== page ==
Last week, the Xinhua state news agency said China was halting imports from a Canadian pork producer after food safety issues were detected in one batch of pork.

Xinhua said customs authorities in the eastern city of Nanjing found traces of ractopamine in pork products from Frigo Royal. It said China will suspend imports from Frigo Royal and also stop accepting health certificates issued by the company's veterinary officer.

Ractopamine is known as a "muscle drug" that accelerates pigs' growth. It is banned in China, Russia and EU countries, but has been approved for use in the U.S. and Canada.

China said it would open all containers of Canadian meat and meat products and, in some cases, 100 per cent of the contents would be inspected.

Diplomatic tensions

In May, China halted pork imports from two other Canadian producers — Olymel LP and Drummond Export — because of labelling problems.

Relations with China have been fraught ever since Chinese authorities detained Canadians Michael Kovrig and Michael Spavor in December. The arrests were widely seen as retaliation for Canada's arrest of technology giant Huawei's chief financial officer, Meng Wanzhou, in Vancouver on an extradition request from the U.S.

She was later granted bail and is now awaiting court proceedings.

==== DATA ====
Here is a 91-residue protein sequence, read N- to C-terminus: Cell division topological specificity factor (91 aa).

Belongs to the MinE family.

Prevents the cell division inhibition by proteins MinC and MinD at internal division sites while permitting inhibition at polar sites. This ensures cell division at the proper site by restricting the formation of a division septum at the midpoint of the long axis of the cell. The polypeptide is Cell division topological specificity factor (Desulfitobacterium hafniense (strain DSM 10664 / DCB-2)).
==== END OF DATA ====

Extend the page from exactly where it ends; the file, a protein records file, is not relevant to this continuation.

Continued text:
In March, the ruling Communist Party's Central Political and Legal Affairs Commission accused Kovrig of stealing state secrets passed on to him by Spavor.

China cancelled Winnipeg-based agricultural handler Richardson International's registration, effectivity forbidding the company to export canola seed to the country.

China said it made the move due to fears that Canadian canola was tainted by an insect infestation. Canada says it has conducted tests on the canola and has not found any pests or bacteria of concern.

Canada exported more than $5 billion worth of canola last year, nearly half of it destined for the Chinese market — almost five million metric tonnes, according to the Canadian Canola Growers Association.

The Canadian government official said this most recent issue with meat exports bound for China is not on the same scale as the canola ban.